Archive for the ‘Books’ Category

Tree day

Okay, for most people this (or was) Thursday but me it’s Tree day. Why you ask? Well, first I went on my daily walk at lunch to the local library and came across the book The Hidden Life of Trees by Peter Wohlleben.

I’ve just read the foreword but I like what I’ve read. You can read about the author and his book in the article entitled “German Forest Ranger Finds That Trees Have Social Networks, Too” by

Then I came across this article at work today entitled “Scientists report why forests with more tree types grow better, faster over at the West Fargo Pioneer. Of course the article comes from Duluth, Minnesota, where our family has gone on vacation for the last couple of years and where there are lots of trees!

Enjoy!

   

Green Librarian

Lost Continent

It always amazes me what science is able to discover. In this case, it’s how they’re able to discover a piece of a lost continent under the Indian Ocean island of Mauritius through the discovery of a rock known as zircons. I’ll be the first to admit, I’ve never heard of it.

Anyway, the article is entitled “3-Billion-Year-Old ‘Lost Continent’ Lurking Under African Island” by Tia Ghose over at LiveScience. Reminds me, I need to go back and check out the book Roadside Geology of Missouri by Charles G. Spencer. Next stop, the library.

Sincerely-

   

Green Librarian

Good & dirty

Here is another moment where the article I’m going to write about isn’t available unless you have access to the Wall Street Journal. The article is entitled ” Get Your Children Good and Dirty” by B. Brett Finlay and Marie-Claire Arrieta.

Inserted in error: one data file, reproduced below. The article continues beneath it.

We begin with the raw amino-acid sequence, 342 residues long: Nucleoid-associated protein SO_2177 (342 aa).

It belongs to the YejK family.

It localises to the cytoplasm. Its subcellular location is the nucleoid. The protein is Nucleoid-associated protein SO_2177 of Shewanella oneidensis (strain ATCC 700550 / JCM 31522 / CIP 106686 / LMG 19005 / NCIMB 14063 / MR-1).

The upside here however, is that the essay is adapted from their new book Let Them Eat Dirt: Saving Your Child From an Oversanitized World. Me, I’ve already requested it from my local library.

Sincerely-

  

Green Librarian

The Forest Unseen

I learned so much about what lies and lives beneath and around the trees in a forest from the book The Forest Unseen by David George Haskell. All I can say is that this is a great book and I highly recommend it.

Sincerely-

  

Green Librarian

Sand

So tonight I actually planned to watch the PBS special Sand Wars, mostly because I got it on DVD from the library a couple of weeks ago. Towards the end, it actually began to remind me of the book Cradle to Cradle by William McDonough & Michael Braungart and how important that philosophy is. It also reminded me that I need to go back and read the book Sand: The Never-Ending Story by Michael Welland.

Sincerely-

  

Green Librarian

 

Moonstruck

Pretty much every morning and evening, when I going to work and coming home from work, I always look up to see where the moon is in the sky. On the weekends, at night, I always like to look up and see where the moon is and what stars and/or planets are out.

So while I’m always looking out for the moon, outside of knowing that it affects the ocean tides, I must admit I’m more than a little illiterate on how the moon affects life here on earth. Now that I’ve requested this book, Moonstruck by Ernest Naylor, hopefully I’ll become a little more educated.

You can also check out the article “First Rock From the Earth” by John Huth over at the Wall Street Journal. It’s a review of the book but unfortunately, unless you have a subscription, the article isn’t available online.

Sincerely-

  

Green Librarian

Wilderness

So what is wilderness? That’s the question that the book “”Satellites in the High Country: Searching for the Wild in the Age of Man” by Jason Mark tries to answer. Unfortunately, I haven’t read the book yet but I did just interlibrary loan it since my library doesn’t own it. I’ll keep you posted.

Oh yea, I almost forgot. The article I came across about the book is entitled “Is there such a thing as wilderness anymore?Author Jason Mark looks for wilderness in the age of man and finds it in unexpected places” by Jaymi Heimbuch over at the Mother Nature Network

Sincerely-

  

Green Librarian